The text popped up on Saturday afternoon, in the midst of my family vacation:
“Didja hear Winehouse joined the 27 club?”
27: the end of the road for a growing list of talented musicians. Famously, Jim Morrison, Janis Joplin, Kurt Cobain, Brian Jones and Jimi Hendrix did not live to see their 28th birthdays. This realization has created dual auras of myth and dread. Myth, for so many artists cut down in their prime. They are frozen in their genius phase, their talent undiminished forever, for better or worse. (I often wonder if Nirvana would cast such an intimidating shadow over modern rock to this day if Kurt hadn’t pulled that trigger.) Dread, for many a music-loving commoner, myself included, who approach the age hoping they’ll make it to the next year in one piece. At this point in my life, I’ve surpassed the ages of all the 27 Club, Buckleys Tim and Jeff – and I’m closing in on Michael Hutchence. I measure my own path through life against those I’ve outlived.
If you look up “27 Club” on Wikipedia, you find that a vast amount of other musicians died at this age, including legendary blues man Robert Johnson, Ron “Pigpen” McKernan of the Grateful Dead, and punk rocker Mia Zapata. However, the five artists I noted above are the only ones “officially” considered members. It appears one has to change the rulebook of rock n’ roll to enter the pantheon. A bit frustrating, since musical genius is in the ear of the beholder. For every Doors fan ruled by the Lizard King, there’s a baffled bystander like myself. That said, I can’t deny that Morrison and the Doors brought something new and revolutionary to rock at the time.
Chris Bell of Big Star died in a car wreck at age 27. Big Star created shimmering power pop out of internal chaos, influencing folks like R.E.M. over the years and paving the way for modern like-minded souls like Matthew Sweet. Yet Big Star barely sold any records in Bell’s lifetime, the release of debut #1 Record stymied by distribution issues. Badfinger’s Pete Ham took his own life at 27, a particularly harrowing irony as this man co-wrote a hit song with the chorus, “I can’t live if living is without you.” But most people only know “Without You” as a Nilsson song, or perhaps even a Mariah Carey song thanks to her cover.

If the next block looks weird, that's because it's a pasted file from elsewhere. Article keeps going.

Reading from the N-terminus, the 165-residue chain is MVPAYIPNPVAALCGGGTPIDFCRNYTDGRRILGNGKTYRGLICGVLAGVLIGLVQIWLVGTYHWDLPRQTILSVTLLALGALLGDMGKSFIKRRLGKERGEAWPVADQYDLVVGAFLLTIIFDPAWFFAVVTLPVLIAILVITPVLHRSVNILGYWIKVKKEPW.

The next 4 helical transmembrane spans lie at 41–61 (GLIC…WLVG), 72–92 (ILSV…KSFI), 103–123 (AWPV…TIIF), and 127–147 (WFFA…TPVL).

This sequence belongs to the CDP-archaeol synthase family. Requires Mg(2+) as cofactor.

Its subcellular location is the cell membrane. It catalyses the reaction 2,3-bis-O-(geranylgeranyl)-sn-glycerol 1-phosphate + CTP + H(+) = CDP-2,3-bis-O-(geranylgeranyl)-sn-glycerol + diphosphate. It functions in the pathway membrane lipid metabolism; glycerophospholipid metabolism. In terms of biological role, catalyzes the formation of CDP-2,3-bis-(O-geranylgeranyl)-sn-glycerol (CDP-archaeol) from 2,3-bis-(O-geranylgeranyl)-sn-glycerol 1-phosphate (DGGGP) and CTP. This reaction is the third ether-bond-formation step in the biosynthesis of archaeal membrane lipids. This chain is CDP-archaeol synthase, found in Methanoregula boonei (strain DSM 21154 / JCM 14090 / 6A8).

To be a member of the 27 Club, everyone has to recognize your particular brand of genius.
Already, there’s some morbid speculation that Amy Winehouse perhaps wanted to die at 27, sealing her place in the club. There’s also been a lot of debate as to whether she should be considered part of the elite group, if her mark on music was indelible enough. I could sit here and armchair quarterback. She took Britain by storm and then conquered a nice chunk of America, too, winning 5 Grammys and opening the floodgates for a brigade of Brit retro-soul singers like Duffy and current chart-topper Adele. “Rehab” is undeniably a triumph of a song, though it will likely forever be tainted by its subject matter vis a vis Amy’s troubled life. Time will tell if her musical output is remembered more vividly than her outsized hairdo, her many tattoos, and her history of drug abuse. Perhaps for now, though, we should just remember that a woman died at 27, and that 27 – whether you’re an internationally-known singer or not – is far too soon.
The song that started – and ended? – it all:
Her amazing cover of the Zutons’ “Valerie”, from the Mark Ronson compilation Version:
Russell Brand’s tribute to Amy on his blog. He notes the tragedy of addiction better than I could ever approach it – so I left those words to him: